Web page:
In the situation where the h d difference is less than I, a test is performed at block I12 of FIG. 7 t determine the value of the flag k. If the flag k is equal to either 2 or 3 then the threshold value has been reached. If the flag k I it indicates that the brightness limit has not yet been tested and the brightness limit I) is set to maximum +l at block 118 to indicate that the maximum available brightness could not be seen. Thus the output scale of brightness values contains one extra number when compared to the scale of the test provided. In all three cases the threshold has been reached and a test is performed at block [[3 to determine if the recheck option is called for. If no recheck is indicated then an immediate exit is made via block 114 in which the data for the test point is removed from the test array and stored in the output data array. If a recheck option is open a test is performed (at block 115) to determine if the recheck is necessary. This test compares the measured threshold with a predicted predetermined threshold based on the normal visual threshold. If this test fails, it is an indication that possibly some abnormality has taken place. Such a gross abnormality could indicate blinking or momentarily defocusing. The test point is set up for a recheck at block M6 by reinitializing the data concerning the brightness and dimness limits. If no recheck is indicated and the threshold has been determined, then the test point is removed from the test array (at block 114) and its threshold data stored in the output array. In any event the program has. at this point in time, modified the test point in response to the subjects response in a manner to arrive closer to the threshold determination.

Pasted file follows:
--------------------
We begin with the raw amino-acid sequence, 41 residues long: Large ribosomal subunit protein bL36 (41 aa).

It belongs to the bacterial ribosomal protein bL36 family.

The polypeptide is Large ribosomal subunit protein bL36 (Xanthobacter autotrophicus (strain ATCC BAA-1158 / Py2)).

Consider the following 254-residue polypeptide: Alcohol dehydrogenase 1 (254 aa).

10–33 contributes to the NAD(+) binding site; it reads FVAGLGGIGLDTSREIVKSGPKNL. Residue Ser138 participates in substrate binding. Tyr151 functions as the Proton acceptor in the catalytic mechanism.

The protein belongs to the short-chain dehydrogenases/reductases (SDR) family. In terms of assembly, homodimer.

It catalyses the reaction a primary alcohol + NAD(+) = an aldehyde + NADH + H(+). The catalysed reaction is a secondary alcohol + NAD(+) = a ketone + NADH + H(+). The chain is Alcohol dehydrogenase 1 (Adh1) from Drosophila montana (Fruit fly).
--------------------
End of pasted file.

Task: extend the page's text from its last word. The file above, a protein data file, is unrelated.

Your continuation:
Referring now to FIGS. 8 and 9, the logic flow for the blind spot mapping Subprogram is shown. A normal blind spot is illustrated schematically in FIG. 9. The blind spot map is a program option which may be controlled by the switches comprising the system data input circuit 53 of FIG. 1. Before discussing the details of the logic of FIG. 8, a general statement of the manner in which the blind spot map is performed will be of assistance in following the program logic. It is assumed initially by the program that the geometrical center of the blind spot is known. Test points are then presented to the subject at approximately l arc increments along a ray (Ray I) directed from the supposed center until the right edge of the blind spot is encountered. It will be noted that the order of test shown in FIG. 9 is the order of test used for mapping the blind spot border rather than the order of all tests presented to the subject, some of which can be used for testing the fixation quotient or mapping the visual field. The left edge of the blind spot is determined in a similar fashion by Ray 2. The perpendicular bisector of the line joining the two horizontal edges of the blind spot is then computed. Test points are presented at approximately l arc increments vertically downward along a ray 3 directed along this bisector until the bottom edge of the blind spot is encountered. Test points are then presented at approximately l arc intervals upwardly in a vertical direction along the ray 4 until the upper edge of the blind spot is encountered. Thus the upper and lower limits of a vertical chord through the blind spot are established. The perpendicualr bisector of this chord passes through the geometrical center of the blind spot and may be referred to as the computed horizontal meridian of the blind spot. Test points are presented at approximately l arc increments (Rays 5 and 6) along the horizontal meridian to establish the true horizontal extent of the blind spot. With the horizontal extent and horizontal meridian established the center of the blind spot has then been determined with accuracy. A plurality of rays are then defined from the center of the blind spot to its edges at varying angles such as that shown by the dotted lines (rays 7, 8, 9 and [0) labeled representative later test ray. Test points may then be taken along these rays to determine the actual shape of the blind spot.